The key is that the space is sacred to you and functions for what you want to do.
On the other hand, while any space can work, we should be mindful of where we settle on creating our workspace. Some traditions say that the altar must face a particular direction or cannot touch the wall.
Personally, I don’t adhere to a particular path. As a result, I’ve set up my altar using my intuition and whatever felt right. In fact, my altar along with many others are situated against a wall – and I don’t think that’s a problem.
Initially, when I set up my altar on my armoire it was against the eastern wall in my room. This was partially because of the layout of my other furniture. But it was also because I associate the east with the element of air. At the time, I wanted to do this because of air’s correspondence with enlightenment and communication.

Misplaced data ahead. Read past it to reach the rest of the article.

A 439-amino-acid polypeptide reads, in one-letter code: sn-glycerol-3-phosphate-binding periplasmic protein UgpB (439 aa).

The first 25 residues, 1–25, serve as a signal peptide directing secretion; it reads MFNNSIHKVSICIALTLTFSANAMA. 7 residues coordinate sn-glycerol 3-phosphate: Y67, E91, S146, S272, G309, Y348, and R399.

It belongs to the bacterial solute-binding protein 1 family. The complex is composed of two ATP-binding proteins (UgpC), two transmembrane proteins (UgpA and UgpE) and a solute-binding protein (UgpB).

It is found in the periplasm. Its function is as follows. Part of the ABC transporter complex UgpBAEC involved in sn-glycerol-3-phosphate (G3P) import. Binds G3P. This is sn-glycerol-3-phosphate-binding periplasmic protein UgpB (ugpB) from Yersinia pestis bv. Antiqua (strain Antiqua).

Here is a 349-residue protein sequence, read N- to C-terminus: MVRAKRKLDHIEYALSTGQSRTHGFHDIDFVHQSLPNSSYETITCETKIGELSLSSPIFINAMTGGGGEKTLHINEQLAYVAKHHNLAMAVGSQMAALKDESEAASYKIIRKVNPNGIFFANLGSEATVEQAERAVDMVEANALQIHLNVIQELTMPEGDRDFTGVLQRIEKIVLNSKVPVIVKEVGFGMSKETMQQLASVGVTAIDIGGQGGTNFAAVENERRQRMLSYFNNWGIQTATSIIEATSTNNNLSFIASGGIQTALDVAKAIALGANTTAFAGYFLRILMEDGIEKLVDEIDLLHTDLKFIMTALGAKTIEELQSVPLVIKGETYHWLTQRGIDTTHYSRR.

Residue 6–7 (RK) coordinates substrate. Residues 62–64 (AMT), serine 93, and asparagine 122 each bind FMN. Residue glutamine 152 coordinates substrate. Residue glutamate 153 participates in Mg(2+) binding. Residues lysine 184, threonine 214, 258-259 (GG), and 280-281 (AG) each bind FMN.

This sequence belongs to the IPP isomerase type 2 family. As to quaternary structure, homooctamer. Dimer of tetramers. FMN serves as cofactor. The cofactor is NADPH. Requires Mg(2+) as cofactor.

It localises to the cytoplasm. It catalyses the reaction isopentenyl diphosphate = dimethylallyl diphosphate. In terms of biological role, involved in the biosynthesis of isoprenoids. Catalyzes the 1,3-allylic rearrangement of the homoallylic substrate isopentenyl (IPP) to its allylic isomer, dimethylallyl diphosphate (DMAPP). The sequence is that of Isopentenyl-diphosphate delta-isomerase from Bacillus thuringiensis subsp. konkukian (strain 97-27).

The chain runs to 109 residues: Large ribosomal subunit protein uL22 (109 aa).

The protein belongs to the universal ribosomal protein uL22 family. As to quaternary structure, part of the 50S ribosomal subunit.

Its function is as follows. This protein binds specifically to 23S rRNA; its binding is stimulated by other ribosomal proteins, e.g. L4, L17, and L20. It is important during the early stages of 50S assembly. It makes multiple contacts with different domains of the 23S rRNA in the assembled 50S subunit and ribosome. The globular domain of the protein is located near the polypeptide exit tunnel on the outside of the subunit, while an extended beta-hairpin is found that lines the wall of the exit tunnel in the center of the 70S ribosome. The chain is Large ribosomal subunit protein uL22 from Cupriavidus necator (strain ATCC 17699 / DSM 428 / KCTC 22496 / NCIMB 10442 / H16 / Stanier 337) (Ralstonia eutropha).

Later on, I reorganized my room and moved the armoire against the northern wall. At first, I was trying to use Feng Shui to design my space. But it didn’t work out well for me and so I decided to follow my intuition.
As a result, I found that the northern wall was perfect for me. The space felt right, and I was able to use my magical workspace with ease.
Likewise, I associate the direction of north with the element of Earth. The earth provides a strong foundation and grounds my craft in my reality. It felt right to me. And that’s all that matters.
Permanent Vs. Semi-Permanent